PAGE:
Read more about bones:
- The Bone Wars: how a bitter rivalry drove progress in palaeontology
- Six incredible things we learned about bones from forensic anthropologist Prof Sue Black
A whole body, especially of an adult, is a heavy and unwieldy thing. So, what they may think is, ‘I can reduce that body into pieces, then I can get rid of the pieces more easily.’ Most dismemberment is about transportation of the remains for dumping it.
For some, it’s about disfigurement, a way to take off the features of an individual so that it will make it more difficult for them to be recognised. But of course, now with DNA, that’s less of a reason to do it than it perhaps was in the past.
If we find body parts, what can we tell from them that will start the criminal investigation?
What you have in front of you are parts of a human jigsaw. It’s your job to try and piece them together so that you can create the story of what happened to the individual, but more importantly, from the field of forensic anthropology, who they were when they were alive.
If you’re certain it’s human, the question will be: how long has the individual been dead? If the body is intact or still fleshed, then you know that question isn’t so important.
But if these are fragments of bone, it becomes very important, because technically they could be archaeological. And if these bone fragments are hundreds of years old, you’re not going to set up a murder investigation.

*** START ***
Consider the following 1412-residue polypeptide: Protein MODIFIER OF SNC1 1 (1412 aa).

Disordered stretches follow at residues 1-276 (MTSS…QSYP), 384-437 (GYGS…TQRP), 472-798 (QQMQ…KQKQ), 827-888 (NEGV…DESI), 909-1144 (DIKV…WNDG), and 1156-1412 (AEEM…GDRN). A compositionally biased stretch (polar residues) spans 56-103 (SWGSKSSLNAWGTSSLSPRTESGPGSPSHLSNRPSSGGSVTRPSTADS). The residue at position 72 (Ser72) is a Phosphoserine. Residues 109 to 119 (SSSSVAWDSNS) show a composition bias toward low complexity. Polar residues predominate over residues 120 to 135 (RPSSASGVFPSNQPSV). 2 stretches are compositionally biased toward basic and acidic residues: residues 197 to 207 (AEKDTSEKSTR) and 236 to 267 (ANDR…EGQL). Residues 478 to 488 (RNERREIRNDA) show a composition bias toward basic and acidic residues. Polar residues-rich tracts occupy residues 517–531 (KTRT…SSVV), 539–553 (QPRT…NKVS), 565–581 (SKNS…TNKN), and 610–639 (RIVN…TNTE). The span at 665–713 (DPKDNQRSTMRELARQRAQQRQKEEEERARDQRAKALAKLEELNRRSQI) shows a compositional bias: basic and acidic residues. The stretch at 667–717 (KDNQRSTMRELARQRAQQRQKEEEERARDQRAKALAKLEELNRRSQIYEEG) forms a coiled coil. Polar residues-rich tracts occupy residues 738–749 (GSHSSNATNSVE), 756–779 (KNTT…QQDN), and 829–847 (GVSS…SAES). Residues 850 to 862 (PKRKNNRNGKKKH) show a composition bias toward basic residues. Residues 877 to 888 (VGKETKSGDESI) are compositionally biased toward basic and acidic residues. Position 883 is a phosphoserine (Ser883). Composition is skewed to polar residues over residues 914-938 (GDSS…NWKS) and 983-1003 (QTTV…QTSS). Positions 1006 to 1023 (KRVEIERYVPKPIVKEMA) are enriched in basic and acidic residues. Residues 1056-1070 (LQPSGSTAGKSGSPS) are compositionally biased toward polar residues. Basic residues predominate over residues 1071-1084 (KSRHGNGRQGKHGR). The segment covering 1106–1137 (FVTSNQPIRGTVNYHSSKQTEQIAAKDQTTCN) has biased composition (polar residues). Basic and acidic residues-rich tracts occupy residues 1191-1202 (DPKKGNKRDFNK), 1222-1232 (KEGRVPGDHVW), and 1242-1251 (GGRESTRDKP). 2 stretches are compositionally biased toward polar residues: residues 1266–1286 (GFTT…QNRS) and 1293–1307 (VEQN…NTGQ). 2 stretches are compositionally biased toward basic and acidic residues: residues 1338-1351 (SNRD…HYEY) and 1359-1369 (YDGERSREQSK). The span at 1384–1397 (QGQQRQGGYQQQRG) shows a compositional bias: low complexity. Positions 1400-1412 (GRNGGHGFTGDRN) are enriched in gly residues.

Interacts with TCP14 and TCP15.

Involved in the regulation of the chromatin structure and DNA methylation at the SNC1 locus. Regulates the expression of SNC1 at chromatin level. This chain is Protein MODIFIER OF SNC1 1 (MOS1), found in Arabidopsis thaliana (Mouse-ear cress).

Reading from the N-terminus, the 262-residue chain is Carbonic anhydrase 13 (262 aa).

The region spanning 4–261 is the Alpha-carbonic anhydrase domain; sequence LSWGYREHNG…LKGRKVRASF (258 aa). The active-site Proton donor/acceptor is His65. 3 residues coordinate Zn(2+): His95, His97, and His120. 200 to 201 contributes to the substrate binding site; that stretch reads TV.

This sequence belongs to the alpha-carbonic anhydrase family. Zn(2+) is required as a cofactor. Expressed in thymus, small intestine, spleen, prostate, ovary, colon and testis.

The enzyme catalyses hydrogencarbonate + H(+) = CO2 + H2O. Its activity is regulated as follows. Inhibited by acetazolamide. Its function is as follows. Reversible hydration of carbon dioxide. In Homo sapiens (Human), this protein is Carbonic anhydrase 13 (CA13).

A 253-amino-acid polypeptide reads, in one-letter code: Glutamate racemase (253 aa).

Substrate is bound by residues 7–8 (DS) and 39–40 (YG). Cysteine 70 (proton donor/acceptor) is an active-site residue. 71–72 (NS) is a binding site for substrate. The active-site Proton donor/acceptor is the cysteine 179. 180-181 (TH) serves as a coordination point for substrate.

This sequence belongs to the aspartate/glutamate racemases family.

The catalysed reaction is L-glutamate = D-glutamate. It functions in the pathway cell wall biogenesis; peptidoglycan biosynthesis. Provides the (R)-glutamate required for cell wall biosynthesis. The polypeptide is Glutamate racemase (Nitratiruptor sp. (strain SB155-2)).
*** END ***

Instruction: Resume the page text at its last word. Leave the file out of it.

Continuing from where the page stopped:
If the body part is still fleshed, what can you tell from its limbs?
One of the cases that I talk about in my new book was known as the ‘limbs in the loch’ case.
There are police divers that train off a particular pier on Loch Lomond, and one day they found a collection of black plastic bags at the bottom of the loch. They picked them up thinking that it was material put in there for them to train. When they opened up the plastic bags, they realised that they were actually looking at human limbs that had been severed. This wasn’t a training exercise at all. It was an actual case.
From the bones, you could tell whether the individual was adult or not – he was an adult, but a young adult. We could tell if it was male or female because there was very extensive hair patterning on the skin that you are highly unlikely to have on the thigh, for example, of a female.
We could calculate what his foot size and shoe size was, and from there calculate the length of the leg, and then his height. The skin told us something about his ancestry. So very quickly, what we had was a young adult male, probably late teens or early 20s, around six foot in height, and white.
The police always say you need four things: age, sex, ancestry and height. They can then consult the missing persons list, to see if there’s anybody in the area who fits that profile. Once you know who the individual is, then you can really start to investigate the surroundings associated with their death.